Drink Smart: The 13th century was a time of over-the-top indulgence in eating and drinking. Hours-long banquets, free-flow wine and (sometimes questionable) experimentation were de rigueur. Then along came King Alfonso X of Castile. While recuperating from an illness old Fonzi could only eat bite-sized portions of food, and decreed that alcohol must be served with food. And so, the tapas culture of small bites and big drinks was born. It is this legacy that The Wise King plays on. This tiny bar is a recent addition to Soho, but what it lacks in size it makes up for with quality cocktails and bar bites.
Look & Feel: The Wise King is all about surprising you. Outside, a mural – of, yes, three wise kings – points the way to the bar’s basic door. Inside though, the bar is a nod to the splendorous overindulgence of the 13th century. Damask-style papering with a hidden-but-noticable W pattern adorns the wall. Seats are plush and covered in lush red velvet. In a corner, a old-school wooden bookshelf with glass doors is stocked with a veritable library of books, all pertaining to King Alfonso X and his intellectual legacy. Over the speakers, light, easy jazz tunes lull you into a state of zen. It’s only when you pay attention that your realize they’re smooth renderings of modern-day pop tunes.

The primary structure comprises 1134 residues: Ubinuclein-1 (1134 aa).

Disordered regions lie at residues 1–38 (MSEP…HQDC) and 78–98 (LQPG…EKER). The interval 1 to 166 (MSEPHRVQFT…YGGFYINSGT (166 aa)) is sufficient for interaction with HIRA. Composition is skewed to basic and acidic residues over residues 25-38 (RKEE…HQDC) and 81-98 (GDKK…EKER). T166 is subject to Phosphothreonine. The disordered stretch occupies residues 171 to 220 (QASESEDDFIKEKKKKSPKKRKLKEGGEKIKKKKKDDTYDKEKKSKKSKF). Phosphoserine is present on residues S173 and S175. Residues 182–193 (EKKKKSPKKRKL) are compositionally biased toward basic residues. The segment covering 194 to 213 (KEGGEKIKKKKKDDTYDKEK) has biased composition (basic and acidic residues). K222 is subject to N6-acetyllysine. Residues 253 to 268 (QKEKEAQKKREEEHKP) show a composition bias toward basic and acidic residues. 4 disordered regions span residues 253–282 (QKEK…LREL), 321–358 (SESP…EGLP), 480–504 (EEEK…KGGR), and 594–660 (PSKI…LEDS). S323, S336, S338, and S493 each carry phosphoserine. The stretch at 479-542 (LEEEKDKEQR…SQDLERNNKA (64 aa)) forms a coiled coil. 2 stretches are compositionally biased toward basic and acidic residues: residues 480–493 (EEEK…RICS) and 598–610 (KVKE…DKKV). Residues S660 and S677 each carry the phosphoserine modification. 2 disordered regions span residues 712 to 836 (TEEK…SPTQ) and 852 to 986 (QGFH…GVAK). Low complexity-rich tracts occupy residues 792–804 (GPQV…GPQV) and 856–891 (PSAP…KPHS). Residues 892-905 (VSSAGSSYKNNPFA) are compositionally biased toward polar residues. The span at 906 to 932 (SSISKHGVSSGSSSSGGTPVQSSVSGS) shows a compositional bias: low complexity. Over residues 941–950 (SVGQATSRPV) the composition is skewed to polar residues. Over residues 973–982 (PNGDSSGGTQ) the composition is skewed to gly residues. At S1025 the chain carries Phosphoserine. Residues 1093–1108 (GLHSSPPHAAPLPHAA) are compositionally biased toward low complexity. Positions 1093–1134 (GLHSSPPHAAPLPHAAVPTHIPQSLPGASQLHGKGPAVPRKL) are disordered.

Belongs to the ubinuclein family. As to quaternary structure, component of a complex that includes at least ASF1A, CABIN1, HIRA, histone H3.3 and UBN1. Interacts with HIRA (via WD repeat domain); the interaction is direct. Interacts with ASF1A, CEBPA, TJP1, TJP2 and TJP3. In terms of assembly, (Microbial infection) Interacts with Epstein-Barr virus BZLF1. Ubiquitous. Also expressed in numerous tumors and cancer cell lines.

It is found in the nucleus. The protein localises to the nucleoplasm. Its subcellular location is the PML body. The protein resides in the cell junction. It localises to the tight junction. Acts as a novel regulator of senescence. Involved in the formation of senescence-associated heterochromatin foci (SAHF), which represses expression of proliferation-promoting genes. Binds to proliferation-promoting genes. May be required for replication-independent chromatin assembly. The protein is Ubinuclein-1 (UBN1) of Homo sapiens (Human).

On the Menu: There’s not too much to the menu, but what it does, it does well. Cocktails are the main event at The Wise King. El Sabio (Spanish for The Wise, naturally) is a quaffable concoction of spiced peach and pineapple reduction with cava, while the Pacharán Manhattan packs a punch with Woodford Rye Whiskey, Blackthorn Liqueur and Abbott’s Bitters. Stick to Alfonso’s rules and pair your drinks with charcuterie plates or small plates like the Scarpetta (minced beef and pork with cherry tomatoes and Picoroni cheese served on toast) and the croquettes of Machengo cheese and Serrano ham. For a nightcap, try the oh-so-sweet Turrón Sour, a blend of Woodford Bourbon, toasted nuts honey syrup, citrus, PX foam, all served with a block of nougat.
Jeng: The cocktails are genuinely good, craft concoctions, and you can tell a lot of thought and preparation has gone into every detail.
Not so jeng: This is a tiny little space, so get there early if you want to nab a good seat.
Great for: Intimate dates, quiet catch ups.
FYI: To get here, turn onto Graham Street from Staunton Street, then take the first right (onto Tsung Wing Lane) and look for the mural of the three wise kings.
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This writeup was based on a complimentary media tasting. The Loop HK doesn’t guarantee/sell restaurant review coverage. See our editorial policy here.